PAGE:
Leftover meat mixture can be kept in the fridge for a week. Just nuke and serve. Oh so good!

Cheek Meat Tacos
 
 

Adapted from “And Lashings of Ginger Beer”
Ingredients
For Shredded Meat
  • 1 roasted red bell pepper, peeled and seeded, chopped
  • 1 roasted Pasilla pepper, peeled and seeded, chopped
  • 1½ tablespoons olive oil
  • 1½ lb pork (or beef) cheeks, cut into large pieces
  • 1 large onion, chopped finely
  • 2 cloves garlic, minced
  • ⅓ cup apple cider vinegar
  • 1 bay leaf
  • 1 teaspoon ground cinnamon
  • 1 teaspoon ground cumin
  • 1 tablespoon tomato paste
  • 1 teaspoon salt
  • ½ teaspoon ground black pepper
  • ½ teaspoon chili flakes (optional)
  • Broth or water, enough to cover meat
For Salsa Fresca:
  • 1 small basket of cherry tomatoes, quartered
  • ⅓ red onion, chopped
  • 1 Serrano or Jalapeno chili, seeded and deveined, minced
  • ¼ cup Cilantro leaves, chopped
  • Juice from 1 lime
  • salt and pepper to taste

Directions
For Meat:
  1. If using oven method, pre-heated to 300 degrees F and that the pot you are using is oven safe.
  2. In a large heavy-based saucepan over medium heat, add 1 tablespoon olive oil. Add pork and lightly brown all the sides, about 5 minutes. Don’t crowd the pot, do it in batches if necessary. Remove the pork and set aside, leaving the excess oil and any burnt bits in the pan.
  3. Add remaining ½ tablespoon of olive oil to pot, add onion and garlic. Cook until translucent.
  4. Return the pork to the pot, add roasted peppers, bay leaf, cinnamon, cumin, chili flakes, vinegar and tomato paste. Once mixture begins to bubble, turn the heat to low (simmer). Add broth so that it almost-but-not-quite covers the pork. Put the lid on and simmer for at least 2 hours, stirring every 20-30 minutes.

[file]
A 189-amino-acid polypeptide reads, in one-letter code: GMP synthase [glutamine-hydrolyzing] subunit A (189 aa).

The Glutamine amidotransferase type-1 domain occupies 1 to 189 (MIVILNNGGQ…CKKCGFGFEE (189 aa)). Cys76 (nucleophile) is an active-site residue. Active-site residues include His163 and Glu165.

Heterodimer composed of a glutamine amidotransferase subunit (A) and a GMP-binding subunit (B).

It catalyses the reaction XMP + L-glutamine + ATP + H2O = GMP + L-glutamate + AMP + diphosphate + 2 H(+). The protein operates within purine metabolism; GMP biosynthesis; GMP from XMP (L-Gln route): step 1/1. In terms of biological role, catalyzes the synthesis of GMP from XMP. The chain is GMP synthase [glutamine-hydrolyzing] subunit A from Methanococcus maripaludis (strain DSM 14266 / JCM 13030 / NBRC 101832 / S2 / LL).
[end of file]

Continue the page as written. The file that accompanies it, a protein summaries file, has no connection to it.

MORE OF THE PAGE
5. If using oven method, put covered pot into oven and cook for at least 2 hours, stirring every 30-40 minutes.
  6. I never had a problem with the meat mixture drying out during cooking but if you find that your mixture is drying out at any time using whichever method, if the mixture drying out at any time, add ½ cup of water. I’ve never had a problem with the pot drying out during cooking but if you find that the meat mixture is drying out at any time, add an additional ½ cup of broth or water.
  7. You’ll know when the meat is done when you can press on the meat with a spoon and it falls apart easily. Take it off the stove (out of the oven) and shred the meat in the pot. You can use a couple of forks but I just use a wooden spoon and press the meat apart.
  8. Put the pot on the stove and using low heat, cook and stir to reduce the pork-sauce a little so that it darkens and thickens. Cooking time will depend on how much sauce is left and how thick you want it. I usually let it simmer for another 30 minutes but you can speed it up by using medium heat. Salt and pepper to taste.
  9. While the pork cooks, put together the salsa fresca.
For Salsa Fresca:
  1. Mix first 5 ingredients together in a bowl. Add salt and pepper to taste. Easy, right?

 

4 Comments

    • Hi CC! Yeah, he finally had some time to fix the kinks out. So guess I’ve got some catching up to do. :-)

      I love this recipe, even if it doesn’t have the roasted peppers in them. I think you’d like this one.